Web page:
A vote was promised by Prime Minister Jacinda Ardern's Labour Party last year during cross-party talks, which helped to form a coalition government.
It comes a week after lawmakers gave medicinal cannabis the green light.
An opinion poll last year suggested two thirds of New Zealanders favoured legalisation.
"We know when it will be, we have a commitment that it will be binding, and now it is just a question on filling in the detail from there," said Justice Minister Andrew Little, following a decision by the country's cabinet on Monday.
Until now, Prime Minister Jacinda Ardern had avoided committing to a non-binding agreement.
Her left-wing Labour Party is part of a three-way coalition government, with the Green Party and populists New Zealand First (NZF). The partnership was formed after inconclusive elections last year led to a hung parliament.
The Greens have welcomed the referendum decision.
"We've had countless opinion polls for decades now, confirming New Zealanders are positively well ahead of political action on the issue of cannabis law reform," the party's spokesperson Chloe Swarbrick said in a statement.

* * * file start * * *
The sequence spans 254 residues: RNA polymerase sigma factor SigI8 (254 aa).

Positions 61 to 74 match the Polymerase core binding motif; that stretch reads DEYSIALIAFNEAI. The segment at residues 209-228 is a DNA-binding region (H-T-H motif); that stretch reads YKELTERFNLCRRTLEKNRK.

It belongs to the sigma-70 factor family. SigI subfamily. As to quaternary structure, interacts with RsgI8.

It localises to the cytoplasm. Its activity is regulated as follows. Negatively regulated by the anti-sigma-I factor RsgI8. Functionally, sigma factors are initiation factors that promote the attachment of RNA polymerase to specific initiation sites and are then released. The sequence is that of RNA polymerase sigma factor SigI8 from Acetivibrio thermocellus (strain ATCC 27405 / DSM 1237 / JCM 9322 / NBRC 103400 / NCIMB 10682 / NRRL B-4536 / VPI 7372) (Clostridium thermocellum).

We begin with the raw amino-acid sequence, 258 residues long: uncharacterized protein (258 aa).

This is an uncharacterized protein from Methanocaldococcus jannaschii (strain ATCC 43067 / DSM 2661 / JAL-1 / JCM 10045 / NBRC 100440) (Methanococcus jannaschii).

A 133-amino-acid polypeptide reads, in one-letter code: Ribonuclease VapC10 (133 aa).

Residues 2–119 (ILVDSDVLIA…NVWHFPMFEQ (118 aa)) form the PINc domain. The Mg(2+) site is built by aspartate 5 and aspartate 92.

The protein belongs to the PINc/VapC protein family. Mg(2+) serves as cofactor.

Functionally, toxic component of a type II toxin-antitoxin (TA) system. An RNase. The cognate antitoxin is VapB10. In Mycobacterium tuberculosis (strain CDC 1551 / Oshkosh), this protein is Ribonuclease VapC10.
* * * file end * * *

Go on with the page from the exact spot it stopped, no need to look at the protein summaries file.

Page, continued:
"This binding referendum presents an opportunity to have the will of the people trigger meaningful legislative change," she added.
However the National Party leader, Simon Bridges, called the vote a "cynical" move to distract voters from other issues around the general election.
Medical cannabis: Death sentence prompts Malaysia to re-think harsh laws Mr Bridges also said legalising cannabis would normalise drug use.
Cannabis is the most commonly used illicit drug in New Zealand, according to the NZ Drug Foundation.
The charity says that by the age of 21, 80% of New Zealanders have tried cannabis at least once, whilst 10% had developed a pattern of heavy use.
A vote in favour of legalisation would make New Zealand the first Asia Pacific country to allow its recreational use.
Cannabis is widely prohibited throughout the world, but recreational use has recently been legalised in Canada and Uruguay.